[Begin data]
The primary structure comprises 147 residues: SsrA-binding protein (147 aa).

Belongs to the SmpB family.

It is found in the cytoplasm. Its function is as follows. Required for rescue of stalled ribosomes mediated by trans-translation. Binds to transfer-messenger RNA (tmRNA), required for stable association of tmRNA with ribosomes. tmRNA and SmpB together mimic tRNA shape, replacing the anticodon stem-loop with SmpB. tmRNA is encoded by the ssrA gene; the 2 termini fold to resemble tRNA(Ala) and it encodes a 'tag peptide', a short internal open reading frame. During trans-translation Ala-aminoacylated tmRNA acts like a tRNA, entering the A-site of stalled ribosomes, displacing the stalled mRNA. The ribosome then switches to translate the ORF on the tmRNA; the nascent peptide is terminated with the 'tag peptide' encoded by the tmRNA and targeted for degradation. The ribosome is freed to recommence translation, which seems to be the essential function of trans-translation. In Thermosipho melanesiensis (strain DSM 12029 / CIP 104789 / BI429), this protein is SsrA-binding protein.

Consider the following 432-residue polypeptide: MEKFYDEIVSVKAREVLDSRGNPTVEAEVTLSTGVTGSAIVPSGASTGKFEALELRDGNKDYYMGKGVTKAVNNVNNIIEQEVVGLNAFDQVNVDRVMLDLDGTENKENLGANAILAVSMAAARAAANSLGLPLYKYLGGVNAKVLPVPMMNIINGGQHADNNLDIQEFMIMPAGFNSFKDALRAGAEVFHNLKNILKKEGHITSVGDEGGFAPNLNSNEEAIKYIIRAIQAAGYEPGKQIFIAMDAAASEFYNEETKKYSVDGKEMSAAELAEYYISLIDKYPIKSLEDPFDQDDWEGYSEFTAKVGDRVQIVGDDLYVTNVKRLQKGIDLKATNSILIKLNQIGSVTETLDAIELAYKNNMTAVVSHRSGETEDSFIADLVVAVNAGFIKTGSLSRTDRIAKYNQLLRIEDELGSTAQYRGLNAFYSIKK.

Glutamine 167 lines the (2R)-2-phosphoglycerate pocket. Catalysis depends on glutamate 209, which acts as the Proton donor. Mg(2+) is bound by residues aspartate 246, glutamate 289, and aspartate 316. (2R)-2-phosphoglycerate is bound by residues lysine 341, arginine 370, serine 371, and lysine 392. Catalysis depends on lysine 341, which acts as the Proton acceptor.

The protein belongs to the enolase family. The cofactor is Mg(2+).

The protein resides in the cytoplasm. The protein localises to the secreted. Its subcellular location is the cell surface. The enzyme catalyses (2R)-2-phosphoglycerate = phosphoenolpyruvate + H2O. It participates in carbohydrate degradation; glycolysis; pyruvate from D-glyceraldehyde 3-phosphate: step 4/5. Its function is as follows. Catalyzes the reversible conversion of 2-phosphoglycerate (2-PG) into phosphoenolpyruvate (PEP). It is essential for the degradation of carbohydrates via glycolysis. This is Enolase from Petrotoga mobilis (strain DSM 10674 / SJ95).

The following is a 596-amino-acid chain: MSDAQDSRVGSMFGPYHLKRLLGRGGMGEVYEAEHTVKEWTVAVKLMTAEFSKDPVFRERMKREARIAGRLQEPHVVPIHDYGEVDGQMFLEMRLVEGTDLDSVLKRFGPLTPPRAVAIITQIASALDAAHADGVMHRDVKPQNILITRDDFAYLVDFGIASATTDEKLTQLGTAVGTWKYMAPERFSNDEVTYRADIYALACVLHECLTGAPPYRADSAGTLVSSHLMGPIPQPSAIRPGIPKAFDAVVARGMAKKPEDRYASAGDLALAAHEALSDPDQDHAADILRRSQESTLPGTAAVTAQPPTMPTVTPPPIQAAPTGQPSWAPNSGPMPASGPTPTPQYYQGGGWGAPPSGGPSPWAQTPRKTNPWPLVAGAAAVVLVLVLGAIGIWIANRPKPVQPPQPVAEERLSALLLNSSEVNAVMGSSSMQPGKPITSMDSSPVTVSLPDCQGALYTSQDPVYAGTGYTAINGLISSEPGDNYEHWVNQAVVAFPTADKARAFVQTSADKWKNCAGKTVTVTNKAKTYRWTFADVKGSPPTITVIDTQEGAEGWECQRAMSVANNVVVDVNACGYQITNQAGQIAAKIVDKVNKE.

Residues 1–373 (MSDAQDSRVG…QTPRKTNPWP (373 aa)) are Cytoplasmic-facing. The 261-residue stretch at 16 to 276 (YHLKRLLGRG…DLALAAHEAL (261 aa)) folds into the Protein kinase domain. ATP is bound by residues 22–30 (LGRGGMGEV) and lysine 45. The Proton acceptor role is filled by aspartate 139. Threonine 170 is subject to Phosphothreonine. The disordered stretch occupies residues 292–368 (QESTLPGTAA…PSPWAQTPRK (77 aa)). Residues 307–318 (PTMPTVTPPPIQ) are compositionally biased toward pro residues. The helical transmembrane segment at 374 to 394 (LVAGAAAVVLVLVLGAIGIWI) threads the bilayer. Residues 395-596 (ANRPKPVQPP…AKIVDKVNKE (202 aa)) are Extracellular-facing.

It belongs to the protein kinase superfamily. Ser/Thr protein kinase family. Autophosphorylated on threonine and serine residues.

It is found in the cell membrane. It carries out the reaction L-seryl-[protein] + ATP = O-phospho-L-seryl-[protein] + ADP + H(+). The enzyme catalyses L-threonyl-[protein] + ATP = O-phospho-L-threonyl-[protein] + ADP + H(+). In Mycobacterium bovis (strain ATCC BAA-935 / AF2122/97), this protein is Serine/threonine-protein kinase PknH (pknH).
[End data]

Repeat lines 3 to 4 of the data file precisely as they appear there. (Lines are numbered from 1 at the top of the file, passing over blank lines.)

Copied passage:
It is found in the cytoplasm. Its function is as follows. Required for rescue of stalled ribosomes mediated by trans-translation. Binds to transfer-messenger RNA (tmRNA), required for stable association of tmRNA with ribosomes. tmRNA and SmpB together mimic tRNA shape, replacing the anticodon stem-loop with SmpB. tmRNA is encoded by the ssrA gene; the 2 termini fold to resemble tRNA(Ala) and it encodes a 'tag peptide', a short internal open reading frame. During trans-translation Ala-aminoacylated tmRNA acts like a tRNA, entering the A-site of stalled ribosomes, displacing the stalled mRNA. The ribosome then switches to translate the ORF on the tmRNA; the nascent peptide is terminated with the 'tag peptide' encoded by the tmRNA and targeted for degradation. The ribosome is freed to recommence translation, which seems to be the essential function of trans-translation. In Thermosipho melanesiensis (strain DSM 12029 / CIP 104789 / BI429), this protein is SsrA-binding protein.

Consider the following 432-residue polypeptide: MEKFYDEIVSVKAREVLDSRGNPTVEAEVTLSTGVTGSAIVPSGASTGKFEALELRDGNKDYYMGKGVTKAVNNVNNIIEQEVVGLNAFDQVNVDRVMLDLDGTENKENLGANAILAVSMAAARAAANSLGLPLYKYLGGVNAKVLPVPMMNIINGGQHADNNLDIQEFMIMPAGFNSFKDALRAGAEVFHNLKNILKKEGHITSVGDEGGFAPNLNSNEEAIKYIIRAIQAAGYEPGKQIFIAMDAAASEFYNEETKKYSVDGKEMSAAELAEYYISLIDKYPIKSLEDPFDQDDWEGYSEFTAKVGDRVQIVGDDLYVTNVKRLQKGIDLKATNSILIKLNQIGSVTETLDAIELAYKNNMTAVVSHRSGETEDSFIADLVVAVNAGFIKTGSLSRTDRIAKYNQLLRIEDELGSTAQYRGLNAFYSIKK.